Wednesday, April 21, 2010


Yesterday I sent my friends home with several boxes of stuff and I was looking for some bags to put it all in when I had a break through. I had gotten my sewing machine out earlier, which must have reminded me of an idea for making bags out of old tee shirts that I had a while ago. I grabbed an old shirt and had one whipped up in about a minute! I was really surprised at how easy and effective it is. Here's a step by step guide to making your own shopping bag from an old shirt.

I started with an old black shirt and turned it inside out. I guess it doesn't really matter what side you start on with solid colors, but if it had a print on the front you would want to start by turning it inside out. This way, the seam on the bottom is inside the bag and the print shows on the outside. 

I ran it through the machine along the bottom of the shirt. I just ran it through a couple times with a straight stitch but depending on how strong the bag needs to be, you may want to choose a different stitch.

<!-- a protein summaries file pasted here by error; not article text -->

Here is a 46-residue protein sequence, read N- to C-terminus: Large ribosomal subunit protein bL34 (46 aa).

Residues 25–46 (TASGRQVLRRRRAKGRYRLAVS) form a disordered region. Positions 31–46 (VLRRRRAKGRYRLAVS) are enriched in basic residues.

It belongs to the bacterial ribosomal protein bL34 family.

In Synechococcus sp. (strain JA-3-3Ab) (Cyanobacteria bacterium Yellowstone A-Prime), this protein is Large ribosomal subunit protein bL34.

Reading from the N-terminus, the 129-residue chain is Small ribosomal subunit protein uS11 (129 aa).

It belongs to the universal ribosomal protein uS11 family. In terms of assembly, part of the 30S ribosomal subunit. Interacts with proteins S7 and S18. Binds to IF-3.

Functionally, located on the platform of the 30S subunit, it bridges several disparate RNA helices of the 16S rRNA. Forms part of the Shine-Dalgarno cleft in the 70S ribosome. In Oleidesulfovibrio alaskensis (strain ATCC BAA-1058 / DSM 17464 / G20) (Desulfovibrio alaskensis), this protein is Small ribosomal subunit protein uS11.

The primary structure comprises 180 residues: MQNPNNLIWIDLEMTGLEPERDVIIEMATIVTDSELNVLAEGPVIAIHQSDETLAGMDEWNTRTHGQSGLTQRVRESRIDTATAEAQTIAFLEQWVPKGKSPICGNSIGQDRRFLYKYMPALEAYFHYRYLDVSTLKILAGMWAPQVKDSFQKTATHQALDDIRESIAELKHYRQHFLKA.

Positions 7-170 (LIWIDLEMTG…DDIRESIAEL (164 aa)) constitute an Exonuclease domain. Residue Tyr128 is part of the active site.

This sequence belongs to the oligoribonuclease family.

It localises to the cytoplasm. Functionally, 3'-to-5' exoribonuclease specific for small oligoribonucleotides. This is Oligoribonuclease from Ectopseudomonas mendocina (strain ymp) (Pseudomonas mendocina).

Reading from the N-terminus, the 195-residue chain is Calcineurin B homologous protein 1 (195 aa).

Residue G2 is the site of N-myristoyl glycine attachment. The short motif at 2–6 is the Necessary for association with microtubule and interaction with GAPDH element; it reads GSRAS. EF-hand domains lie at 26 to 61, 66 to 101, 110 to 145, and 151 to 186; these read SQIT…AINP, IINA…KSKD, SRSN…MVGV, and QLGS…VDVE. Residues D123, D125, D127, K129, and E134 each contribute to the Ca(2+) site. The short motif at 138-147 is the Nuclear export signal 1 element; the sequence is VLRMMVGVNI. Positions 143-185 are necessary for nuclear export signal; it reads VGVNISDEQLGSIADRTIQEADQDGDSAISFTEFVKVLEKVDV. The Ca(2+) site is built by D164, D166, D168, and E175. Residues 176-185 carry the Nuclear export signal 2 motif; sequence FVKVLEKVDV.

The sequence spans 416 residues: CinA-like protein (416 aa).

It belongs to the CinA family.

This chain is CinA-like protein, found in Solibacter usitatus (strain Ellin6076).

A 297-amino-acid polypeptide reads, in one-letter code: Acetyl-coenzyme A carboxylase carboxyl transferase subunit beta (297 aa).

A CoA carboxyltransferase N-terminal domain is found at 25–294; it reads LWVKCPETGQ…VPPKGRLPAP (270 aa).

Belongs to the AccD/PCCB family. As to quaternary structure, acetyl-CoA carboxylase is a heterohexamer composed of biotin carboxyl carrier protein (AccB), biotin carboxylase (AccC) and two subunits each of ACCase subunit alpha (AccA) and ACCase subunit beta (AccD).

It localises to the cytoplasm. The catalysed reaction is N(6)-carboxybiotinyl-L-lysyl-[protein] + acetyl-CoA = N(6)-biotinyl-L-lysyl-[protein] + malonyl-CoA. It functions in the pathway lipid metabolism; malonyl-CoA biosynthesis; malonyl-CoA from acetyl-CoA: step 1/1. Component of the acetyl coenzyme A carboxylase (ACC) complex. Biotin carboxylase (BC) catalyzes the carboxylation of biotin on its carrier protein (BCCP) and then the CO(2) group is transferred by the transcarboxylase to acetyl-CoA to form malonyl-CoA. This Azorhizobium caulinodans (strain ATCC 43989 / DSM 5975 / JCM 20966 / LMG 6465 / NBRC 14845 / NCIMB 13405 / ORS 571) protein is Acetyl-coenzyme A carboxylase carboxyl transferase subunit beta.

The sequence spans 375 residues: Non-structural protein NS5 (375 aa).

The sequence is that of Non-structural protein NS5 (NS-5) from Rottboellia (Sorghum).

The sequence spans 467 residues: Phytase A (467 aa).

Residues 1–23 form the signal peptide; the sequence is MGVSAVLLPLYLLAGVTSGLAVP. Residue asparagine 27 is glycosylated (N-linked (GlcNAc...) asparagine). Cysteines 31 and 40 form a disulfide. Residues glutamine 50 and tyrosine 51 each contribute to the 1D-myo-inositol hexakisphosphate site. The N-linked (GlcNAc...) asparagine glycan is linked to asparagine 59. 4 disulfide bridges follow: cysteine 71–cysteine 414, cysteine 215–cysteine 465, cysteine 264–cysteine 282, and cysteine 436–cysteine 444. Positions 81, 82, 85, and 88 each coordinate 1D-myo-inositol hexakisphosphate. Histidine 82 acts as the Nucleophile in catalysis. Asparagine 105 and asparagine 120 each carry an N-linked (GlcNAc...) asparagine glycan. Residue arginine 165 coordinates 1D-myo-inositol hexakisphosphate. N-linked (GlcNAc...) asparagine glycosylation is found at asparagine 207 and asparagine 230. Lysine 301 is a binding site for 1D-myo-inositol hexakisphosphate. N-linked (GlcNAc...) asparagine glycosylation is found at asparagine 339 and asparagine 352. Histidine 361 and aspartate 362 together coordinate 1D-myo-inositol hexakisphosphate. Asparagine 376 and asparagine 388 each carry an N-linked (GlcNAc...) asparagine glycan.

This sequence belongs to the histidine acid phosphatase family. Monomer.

I then folded the shirt in half and cut along the lines shown above.

When you open it up it looks like this.

To test it out, I turned it right side out and got all this stuff from the other night to put inside it.

It worked nicely. The knit fabric will naturally curl in on the handles and along the raw edges. The creative possibilities for this are many. You could put a seam on the edges or handles, cut it in to any shape, use any crazy print, add pockets on the sides, zippers or buttons on the top.. 

After making a few, I found that longer medium-large tee shirts make the best ones(for my purposes). You could make them of any size, depending on what you need it for. You can take in the side seams that go from the arm pit to the bottom on a larger shirt, but you must use a zig zag stitch or something else on these vertical seams that will be able to stretch with the fabric when its full of stuff. I also found that the handles will stretch out a lot if you put lots of heavy stuff in it. This can be solved by just sewing the handles together at a shorter point to make them the desired length. If they are long enough, you can put them over your shoulders like a back pack, and if the contents isn't too heavy you can even stack several on top of each other on your back. I'm not sure about their longevity. The thin cotton fabric suggests that they may tear at the handles or rip easily if treated roughly, but part of the appeal of these bags is that they're easily replaced. Bags that are made from shirts that are made from natural fibers(cotton, hemp, etc.) are compostable. You can cut it up and throw it right in the compost pile with the scrapings from last night's dinner or in my case, the peppers and cabbage from the other week that I never got around to cooking.